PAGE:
The following is an excerpt from Behind the Bottle: The Rise of Wine on Long Island by Eileen M. Duffy about the birth of Long Island Sustainable Winegrowing.
In 2011, four vineyard managers on Long Island created guidelines for a way of farming that has the least impact on the soil and water while enhancing the economics and human capital of growing wine. The result was Long Island Sustainable Winegrowing founded by Barbara Shinn of Shinn Estate Vineyard, Larry Perrine of Channing Daughters, Richard Olsen-Harbich of Bedell Cellars and Jim Thompson of Martha Clara in Riverhead.
“This is a very disciplined method of farming, says Shinn. “It’s a lot about not interrupting the natural cycles, so nature will balance herself. It’s very hands off; we allow the outside ecosystem to come into the vineyard.”
But there are some things beyond the ability of nature to balance when growing grapes. “I have found it impossible to control downy mildew by using sustainable methods. I cannot be economically viable losing that much fruit,” says Shinn. “I use EPA-rated low-impact materials that other sustainable programs similar to ours use.” The vineyard is not certified organic, which is fine, says Shinn, because in order to be so, one must use 100 percent organic materials. “We’re part of the sustainable winegrowers.”
Look for this logo on bottles made by members of Long Island Sustainable Winegrowing.
LIWS’s standards came into effect in 2012. “It’s not just a workbook,” says Shinn. “It’s really an exacting protocol. We have materials we don’t allow at all, a few insecticides, especially neonicotinoids, which are especially harmful to bees. We limit the amount of synthetic nitrogen and any fungicide that shows in ground water.” Long Island gets its drinking water solely from aquifers that sit under the farms, houses, and roadways.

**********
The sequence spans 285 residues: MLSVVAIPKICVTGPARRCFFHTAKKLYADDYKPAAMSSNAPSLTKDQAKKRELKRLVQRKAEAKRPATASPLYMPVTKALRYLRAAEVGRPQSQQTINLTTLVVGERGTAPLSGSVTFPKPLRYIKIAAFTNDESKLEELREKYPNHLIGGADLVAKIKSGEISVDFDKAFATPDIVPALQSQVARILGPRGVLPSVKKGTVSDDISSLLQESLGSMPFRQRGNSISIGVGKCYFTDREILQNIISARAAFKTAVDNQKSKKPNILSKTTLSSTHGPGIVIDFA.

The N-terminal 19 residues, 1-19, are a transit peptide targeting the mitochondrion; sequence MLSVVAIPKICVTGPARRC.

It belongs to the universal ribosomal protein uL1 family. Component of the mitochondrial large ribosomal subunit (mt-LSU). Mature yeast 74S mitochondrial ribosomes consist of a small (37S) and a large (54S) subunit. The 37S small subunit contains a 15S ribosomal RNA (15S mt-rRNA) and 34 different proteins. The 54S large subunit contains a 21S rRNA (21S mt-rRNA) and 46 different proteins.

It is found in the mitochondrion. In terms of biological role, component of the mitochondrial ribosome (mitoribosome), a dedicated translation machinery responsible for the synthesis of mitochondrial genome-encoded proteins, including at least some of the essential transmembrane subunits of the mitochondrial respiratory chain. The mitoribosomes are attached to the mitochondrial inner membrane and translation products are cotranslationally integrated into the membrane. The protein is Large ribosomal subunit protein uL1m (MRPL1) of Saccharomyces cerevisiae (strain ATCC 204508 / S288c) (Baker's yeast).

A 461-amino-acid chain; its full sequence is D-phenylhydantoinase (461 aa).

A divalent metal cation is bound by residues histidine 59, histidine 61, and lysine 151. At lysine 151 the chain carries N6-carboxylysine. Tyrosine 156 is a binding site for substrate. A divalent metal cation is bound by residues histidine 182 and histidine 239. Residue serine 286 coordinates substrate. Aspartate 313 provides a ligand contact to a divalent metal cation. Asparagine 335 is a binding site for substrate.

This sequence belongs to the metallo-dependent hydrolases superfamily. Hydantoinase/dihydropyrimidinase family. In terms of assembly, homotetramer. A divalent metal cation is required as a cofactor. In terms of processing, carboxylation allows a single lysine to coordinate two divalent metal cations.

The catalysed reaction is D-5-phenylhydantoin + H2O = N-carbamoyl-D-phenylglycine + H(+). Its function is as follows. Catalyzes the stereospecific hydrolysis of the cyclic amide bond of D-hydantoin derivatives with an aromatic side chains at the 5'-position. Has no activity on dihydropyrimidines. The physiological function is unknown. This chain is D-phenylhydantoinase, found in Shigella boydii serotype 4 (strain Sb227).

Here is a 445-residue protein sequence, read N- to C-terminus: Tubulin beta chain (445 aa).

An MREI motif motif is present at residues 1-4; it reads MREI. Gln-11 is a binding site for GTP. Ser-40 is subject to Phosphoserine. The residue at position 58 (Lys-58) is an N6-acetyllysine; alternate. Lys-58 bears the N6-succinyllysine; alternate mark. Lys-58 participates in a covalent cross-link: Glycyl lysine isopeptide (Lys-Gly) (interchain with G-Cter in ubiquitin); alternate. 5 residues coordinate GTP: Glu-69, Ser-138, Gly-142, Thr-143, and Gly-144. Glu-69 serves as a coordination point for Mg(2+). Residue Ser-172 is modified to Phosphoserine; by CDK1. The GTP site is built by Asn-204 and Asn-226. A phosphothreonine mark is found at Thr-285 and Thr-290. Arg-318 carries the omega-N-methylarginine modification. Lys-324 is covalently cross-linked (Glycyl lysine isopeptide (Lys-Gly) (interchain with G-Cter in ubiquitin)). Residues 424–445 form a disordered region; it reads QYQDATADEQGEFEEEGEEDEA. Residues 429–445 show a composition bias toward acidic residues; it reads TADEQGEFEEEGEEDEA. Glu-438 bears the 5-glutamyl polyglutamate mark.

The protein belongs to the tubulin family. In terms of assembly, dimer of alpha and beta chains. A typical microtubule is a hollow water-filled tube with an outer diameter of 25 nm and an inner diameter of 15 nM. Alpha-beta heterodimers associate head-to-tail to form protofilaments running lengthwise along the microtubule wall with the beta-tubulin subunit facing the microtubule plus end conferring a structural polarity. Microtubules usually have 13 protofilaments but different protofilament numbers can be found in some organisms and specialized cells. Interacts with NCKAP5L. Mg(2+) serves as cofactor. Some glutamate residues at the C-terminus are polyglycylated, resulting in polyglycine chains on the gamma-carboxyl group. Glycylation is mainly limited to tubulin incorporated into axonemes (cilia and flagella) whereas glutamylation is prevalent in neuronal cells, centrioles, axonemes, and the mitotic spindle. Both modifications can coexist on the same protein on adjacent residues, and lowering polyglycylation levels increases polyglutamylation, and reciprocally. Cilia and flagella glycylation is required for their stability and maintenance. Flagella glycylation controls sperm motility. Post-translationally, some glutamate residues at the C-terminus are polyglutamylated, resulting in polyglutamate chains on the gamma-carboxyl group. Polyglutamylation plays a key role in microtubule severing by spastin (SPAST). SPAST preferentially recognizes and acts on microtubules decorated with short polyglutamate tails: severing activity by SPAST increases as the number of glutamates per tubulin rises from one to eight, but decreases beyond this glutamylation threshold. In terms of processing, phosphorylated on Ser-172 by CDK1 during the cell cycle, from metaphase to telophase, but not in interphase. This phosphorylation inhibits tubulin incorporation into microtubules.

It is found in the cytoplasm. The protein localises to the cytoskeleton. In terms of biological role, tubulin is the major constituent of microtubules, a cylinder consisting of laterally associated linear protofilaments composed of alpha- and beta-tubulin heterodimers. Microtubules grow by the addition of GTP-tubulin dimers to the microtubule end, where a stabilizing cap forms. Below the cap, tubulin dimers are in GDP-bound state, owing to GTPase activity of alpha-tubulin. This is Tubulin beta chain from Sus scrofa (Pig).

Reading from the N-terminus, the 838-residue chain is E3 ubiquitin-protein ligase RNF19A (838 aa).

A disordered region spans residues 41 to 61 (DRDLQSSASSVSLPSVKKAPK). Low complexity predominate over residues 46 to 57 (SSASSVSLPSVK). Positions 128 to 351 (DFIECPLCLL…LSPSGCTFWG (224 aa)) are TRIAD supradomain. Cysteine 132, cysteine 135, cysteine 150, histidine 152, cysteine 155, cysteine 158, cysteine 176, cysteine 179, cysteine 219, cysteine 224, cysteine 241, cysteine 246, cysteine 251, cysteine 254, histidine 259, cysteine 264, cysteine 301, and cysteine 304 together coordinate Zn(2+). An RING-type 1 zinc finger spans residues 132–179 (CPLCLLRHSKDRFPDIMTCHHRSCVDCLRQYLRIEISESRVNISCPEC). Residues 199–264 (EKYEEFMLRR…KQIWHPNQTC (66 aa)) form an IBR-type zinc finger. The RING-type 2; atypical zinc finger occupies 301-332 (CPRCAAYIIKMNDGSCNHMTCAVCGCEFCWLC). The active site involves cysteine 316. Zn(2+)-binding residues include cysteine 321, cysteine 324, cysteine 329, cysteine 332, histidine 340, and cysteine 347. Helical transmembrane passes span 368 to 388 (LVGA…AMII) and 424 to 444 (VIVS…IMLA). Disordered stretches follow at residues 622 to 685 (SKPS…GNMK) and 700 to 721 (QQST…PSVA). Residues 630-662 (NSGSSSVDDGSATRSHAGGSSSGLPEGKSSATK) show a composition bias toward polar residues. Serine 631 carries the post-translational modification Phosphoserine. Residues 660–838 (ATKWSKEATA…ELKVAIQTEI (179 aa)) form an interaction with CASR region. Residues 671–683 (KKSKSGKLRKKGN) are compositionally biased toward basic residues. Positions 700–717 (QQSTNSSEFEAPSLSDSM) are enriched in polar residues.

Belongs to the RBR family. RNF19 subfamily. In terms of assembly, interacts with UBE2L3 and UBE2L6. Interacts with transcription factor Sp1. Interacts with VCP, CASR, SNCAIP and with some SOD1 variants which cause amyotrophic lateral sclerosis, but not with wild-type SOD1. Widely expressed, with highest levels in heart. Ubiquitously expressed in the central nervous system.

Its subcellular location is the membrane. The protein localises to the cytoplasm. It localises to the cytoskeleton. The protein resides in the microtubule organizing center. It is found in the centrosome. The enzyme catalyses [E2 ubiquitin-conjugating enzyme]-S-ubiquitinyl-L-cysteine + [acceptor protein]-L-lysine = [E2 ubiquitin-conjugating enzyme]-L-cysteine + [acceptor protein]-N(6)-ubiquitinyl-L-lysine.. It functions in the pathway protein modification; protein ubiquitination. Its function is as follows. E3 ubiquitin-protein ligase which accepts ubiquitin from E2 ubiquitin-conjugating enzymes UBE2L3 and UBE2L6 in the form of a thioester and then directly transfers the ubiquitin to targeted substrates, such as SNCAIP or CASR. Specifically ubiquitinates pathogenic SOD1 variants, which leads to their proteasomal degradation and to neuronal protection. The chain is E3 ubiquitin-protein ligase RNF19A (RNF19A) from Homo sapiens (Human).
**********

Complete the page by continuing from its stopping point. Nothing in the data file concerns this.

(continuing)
“We have to have biological set asides that allows biodiversity and gives habitat to beneficial insects,” she says. “We also use integrated pest management; we have to scout the vineyard for problem insects and document in written form what we used and how we used it.”
These records are reviewed by a third party, which has to pass ethical conventions used by other sustainable growers in the United States and is paid by members’ dues. “That person wants to read it,” says Shinn, “and he can’t have any conflict of interest.”
Part of the protocol is to create an action plan and review it at the end of the year. “You can then see if you addressed each item,” says Shinn, “and see if you’re successful in making a better farm growing environment for yourself and your workers.”
When she implemented the practices, Shinn says she was surprised how much it helped her accomplish things because she had it in writing. “I saw we had some erosion in a tractor path, and I wanted to reseed it,” she says. “Or then it gets out of control and the rains come and then the gullies and washing and then it’s five times as hard to fix.” She also wrote that she was going to give a composting workshop to other members of the group, and in the winter of 2014, she did.
And importantly there is more and more collaboration. By mid-2015 LISW had 19 members: the original four plus Wölffer Estate, Kontokosta Winery, Corwith, Roanoke, Mudd, Harbes, One Woman, Surrey Lane, Sparkling Pointe, McCall, Palmer, Sannino Bella Vita, Mattebella, Paumanok Vineyard and Duck Walk. “This winter, it was so cold,” says Shinn. “And we were on the phone talking about what to do, leave extra canes on in case we need them? And asking ‘Are you seeing what I’m seeing?’”
Shinn sees nothing but progress on the horizon. “This region has so much momentum with sustainable growing,” she says. “If we stay on this track, this region could have some of the healthiest soils in the country. All of the regions on the East Coast are looking to adopt these practices. And we’re making better wine because of it.”